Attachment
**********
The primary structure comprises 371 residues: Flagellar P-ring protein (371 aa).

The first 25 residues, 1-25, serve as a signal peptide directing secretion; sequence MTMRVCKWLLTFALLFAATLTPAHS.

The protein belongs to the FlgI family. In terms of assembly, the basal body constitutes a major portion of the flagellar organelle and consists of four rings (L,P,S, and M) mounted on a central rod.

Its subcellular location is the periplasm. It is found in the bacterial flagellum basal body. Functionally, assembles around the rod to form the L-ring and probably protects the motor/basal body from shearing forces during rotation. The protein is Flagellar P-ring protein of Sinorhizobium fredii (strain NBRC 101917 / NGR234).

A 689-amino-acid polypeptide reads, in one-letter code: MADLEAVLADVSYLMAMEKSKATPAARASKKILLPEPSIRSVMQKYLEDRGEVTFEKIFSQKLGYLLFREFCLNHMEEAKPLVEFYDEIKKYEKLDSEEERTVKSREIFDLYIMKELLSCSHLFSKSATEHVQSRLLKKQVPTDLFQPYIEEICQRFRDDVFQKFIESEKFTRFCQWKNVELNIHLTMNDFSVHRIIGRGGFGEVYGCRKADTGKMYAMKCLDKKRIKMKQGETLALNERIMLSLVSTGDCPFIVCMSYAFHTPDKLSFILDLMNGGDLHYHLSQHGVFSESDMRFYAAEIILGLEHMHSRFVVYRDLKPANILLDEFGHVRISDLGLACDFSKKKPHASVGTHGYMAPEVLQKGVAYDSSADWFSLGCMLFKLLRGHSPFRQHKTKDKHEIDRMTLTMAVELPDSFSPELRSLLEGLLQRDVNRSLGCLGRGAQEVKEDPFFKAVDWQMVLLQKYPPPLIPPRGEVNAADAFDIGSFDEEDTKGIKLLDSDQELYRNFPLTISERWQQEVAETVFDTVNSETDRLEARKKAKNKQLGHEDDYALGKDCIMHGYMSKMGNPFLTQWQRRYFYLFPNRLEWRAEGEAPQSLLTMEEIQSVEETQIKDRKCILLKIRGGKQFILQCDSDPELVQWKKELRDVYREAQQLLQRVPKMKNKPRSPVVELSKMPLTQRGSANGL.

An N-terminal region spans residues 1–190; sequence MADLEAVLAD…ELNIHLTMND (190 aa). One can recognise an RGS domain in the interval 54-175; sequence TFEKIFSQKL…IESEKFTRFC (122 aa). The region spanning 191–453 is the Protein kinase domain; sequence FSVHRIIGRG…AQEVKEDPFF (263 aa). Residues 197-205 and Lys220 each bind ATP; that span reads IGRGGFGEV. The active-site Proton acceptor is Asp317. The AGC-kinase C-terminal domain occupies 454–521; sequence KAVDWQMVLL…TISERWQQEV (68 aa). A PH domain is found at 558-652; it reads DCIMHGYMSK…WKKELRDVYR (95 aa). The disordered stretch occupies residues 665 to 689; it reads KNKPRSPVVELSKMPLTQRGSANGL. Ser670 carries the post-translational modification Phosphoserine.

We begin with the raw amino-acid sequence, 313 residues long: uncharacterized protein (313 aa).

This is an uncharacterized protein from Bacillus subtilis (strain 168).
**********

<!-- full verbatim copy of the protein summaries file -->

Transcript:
The primary structure comprises 371 residues: Flagellar P-ring protein (371 aa).

The first 25 residues, 1-25, serve as a signal peptide directing secretion; sequence MTMRVCKWLLTFALLFAATLTPAHS.

The protein belongs to the FlgI family. In terms of assembly, the basal body constitutes a major portion of the flagellar organelle and consists of four rings (L,P,S, and M) mounted on a central rod.

Its subcellular location is the periplasm. It is found in the bacterial flagellum basal body. Functionally, assembles around the rod to form the L-ring and probably protects the motor/basal body from shearing forces during rotation. The protein is Flagellar P-ring protein of Sinorhizobium fredii (strain NBRC 101917 / NGR234).

A 689-amino-acid polypeptide reads, in one-letter code: MADLEAVLADVSYLMAMEKSKATPAARASKKILLPEPSIRSVMQKYLEDRGEVTFEKIFSQKLGYLLFREFCLNHMEEAKPLVEFYDEIKKYEKLDSEEERTVKSREIFDLYIMKELLSCSHLFSKSATEHVQSRLLKKQVPTDLFQPYIEEICQRFRDDVFQKFIESEKFTRFCQWKNVELNIHLTMNDFSVHRIIGRGGFGEVYGCRKADTGKMYAMKCLDKKRIKMKQGETLALNERIMLSLVSTGDCPFIVCMSYAFHTPDKLSFILDLMNGGDLHYHLSQHGVFSESDMRFYAAEIILGLEHMHSRFVVYRDLKPANILLDEFGHVRISDLGLACDFSKKKPHASVGTHGYMAPEVLQKGVAYDSSADWFSLGCMLFKLLRGHSPFRQHKTKDKHEIDRMTLTMAVELPDSFSPELRSLLEGLLQRDVNRSLGCLGRGAQEVKEDPFFKAVDWQMVLLQKYPPPLIPPRGEVNAADAFDIGSFDEEDTKGIKLLDSDQELYRNFPLTISERWQQEVAETVFDTVNSETDRLEARKKAKNKQLGHEDDYALGKDCIMHGYMSKMGNPFLTQWQRRYFYLFPNRLEWRAEGEAPQSLLTMEEIQSVEETQIKDRKCILLKIRGGKQFILQCDSDPELVQWKKELRDVYREAQQLLQRVPKMKNKPRSPVVELSKMPLTQRGSANGL.

An N-terminal region spans residues 1–190; sequence MADLEAVLAD…ELNIHLTMND (190 aa). One can recognise an RGS domain in the interval 54-175; sequence TFEKIFSQKL…IESEKFTRFC (122 aa). The region spanning 191–453 is the Protein kinase domain; sequence FSVHRIIGRG…AQEVKEDPFF (263 aa). Residues 197-205 and Lys220 each bind ATP; that span reads IGRGGFGEV. The active-site Proton acceptor is Asp317. The AGC-kinase C-terminal domain occupies 454–521; sequence KAVDWQMVLL…TISERWQQEV (68 aa). A PH domain is found at 558-652; it reads DCIMHGYMSK…WKKELRDVYR (95 aa). The disordered stretch occupies residues 665 to 689; it reads KNKPRSPVVELSKMPLTQRGSANGL. Ser670 carries the post-translational modification Phosphoserine.

We begin with the raw amino-acid sequence, 313 residues long: uncharacterized protein (313 aa).

This is an uncharacterized protein from Bacillus subtilis (strain 168).